Monday, 28 June 2010

Shosholoza Meyl Rail service - A 9 hour South African adventure

Someone (Alex) had the bright idea of us catching the Shosholoza Meyl Rail after the England v Germany match in Bloemfontein to Johannesburg last night and IT WAS NOT THE ONE.

When you google "Shosholoza Meyl", this is the first thing that comes up: "Shosholoza Meyl promises that each of our passengers will be treated to 'A Pleasant Experience' ...throughout their journey by train until they disembark at their end destination."

Needless to say - don't believe everything you read.

Picture this: England have just been hammered by Germany 4-1, me and the guys are drinking and dancing our sorrows away in a local bar as our train is not until 4am and the match finished at 6pm.

We leave the bar to catch a cab to the station and when we get on the train its FREEZING COLD and so packed that people are sleeping on the floor in the aisles and between seats. Failing to find a seat, me and my friends cram ourselves on the floor in the space between carriages (by the toilets) like dogs. But after about 20 minutes we're asked to move on by staff. We spend about an hour cursing the day, with sarcasm providing some uncontrollable bouts of laughter which slowly turns into hysterics (I didn't know whether to laugh or cry about the situation so I ended up laughing so hard that I did both). Then we spend another hour walking up and down the train looking for somewhere else to sleep. Eventually three out of the four of us manage to find seats and I end up standing. Soon after morning breaks something very strange (to us Londoners) happens - a blind man walks into our carriage and breaks into song. Like something out of a movie, everybody on the carriage starts singing along beautifully in harmony! It was quite odd, but given the night we were having, it shouldn't have been that much of a surprise.

I recorded a couple of short video clips (visual is pretty weak but the audio is good) because I knew some people would find it hard to picture the scene otherwise.

Imagine this on the London Underground:

By the way, this went on for four hours and soon after it stopped, as the train passed through Soweto, there was an almighty SMASHING sound from my window and shards of glass showered me and the woman sitting next to me. A few people screamed and everyone on the carriage ducked down thinking it might be gun fire, but fortunately it was just some stone-throwing troublesome youths.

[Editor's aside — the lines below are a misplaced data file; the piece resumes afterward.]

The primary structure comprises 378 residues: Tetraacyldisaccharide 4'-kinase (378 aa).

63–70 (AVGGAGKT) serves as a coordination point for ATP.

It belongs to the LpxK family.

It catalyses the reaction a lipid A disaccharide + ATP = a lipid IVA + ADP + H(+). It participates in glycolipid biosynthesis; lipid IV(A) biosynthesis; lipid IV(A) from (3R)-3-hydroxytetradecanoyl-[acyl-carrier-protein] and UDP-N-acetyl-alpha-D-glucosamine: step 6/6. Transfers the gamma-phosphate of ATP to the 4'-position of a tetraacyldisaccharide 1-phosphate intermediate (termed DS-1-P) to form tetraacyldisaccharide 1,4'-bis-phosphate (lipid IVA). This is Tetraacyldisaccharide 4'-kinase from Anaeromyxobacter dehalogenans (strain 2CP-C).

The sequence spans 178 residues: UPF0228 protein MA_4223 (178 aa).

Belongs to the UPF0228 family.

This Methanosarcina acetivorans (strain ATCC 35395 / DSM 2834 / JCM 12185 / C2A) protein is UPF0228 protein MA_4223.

For a second though and only for a second, I felt I was in genuine danger for the first time since getting here.

South Africa's Shosholoza Meyl Rail service - what a strange experience.

- Mr Devo

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Thursday, 24 June 2010

We made it - Africa's last hope prevails

With the national anthem still ringing in my ears and my lips sore from blowing the vuvuzela like my life depended on it, I woke up to a morning some doubters said I would never see – Ghana survived their encounter with the Germans and are through to the round of 16.

After piggy backing an ANC police escort to Soccer City to cut through the gridlock, my friends and I made it to Soccer City 10 minutes before the start of the game.

The wondrous Soccer City glowed like a bowl of gold peppered with diamonds – I’ve never seen anything like it in my life. After taking a few pictures, I ran as fast as I could to the box seating entrance and managed to grab a pint and a fist full of biltong just in time to see Ghana kickoff against the mighty Germany.

Spirits were high as we watched a plucky Ghana endure all the Germans threw at us in the first half, leading to a spontaneous dance off in front of the big screen at half time.

In my box there were Germany and Ghana fans in equal measure and throughout the game we exchanged chants, handshakes and words of encouragement.

One Ghanaian lady who asked me to call her “Auntie Christina” cheered the loudest and at the end of the game, despite Germany stealing a goal, the whole stadium erupted in celebration after the “Socceroos” – Australia’s national team – managed to beat the stubborn Serbian’s 2-1, a result that sent Ghana and Germany through to the next round. As the final whistle blew, Auntie Christina gave me a look that said “we did it” and we sang and danced all the way to the park-and-ride.

After all the fuss about empty seats you’d have had to be Columbo to find an empty seat at Soccer City last night as fans from all nations turned out to see Africa’s last hope battle one of the Europe’s footballing super-powers. Ade, a Nigerian supporter who was at Soccer City said after the game: “They did us proud, even though we [Nigeria] are out of it, an African team is still in the cup, I’m happy and I will be cheering on my brothers.”

I spoke to some American and Brazilian fans that were also at the game who felt that despite losing to the Germans, Ghana are a team to be reckoned with and will not make it easy for the Americans in the next round. Rob Kiley, from Boston said: “The Ghanaians are a tough side; they put up a good fight.” Brazilian soccer fanatic George added: “They [Ghana] are Africa’s Brazil, when they have the ball they are as good as anyone, they are a very skilful side.”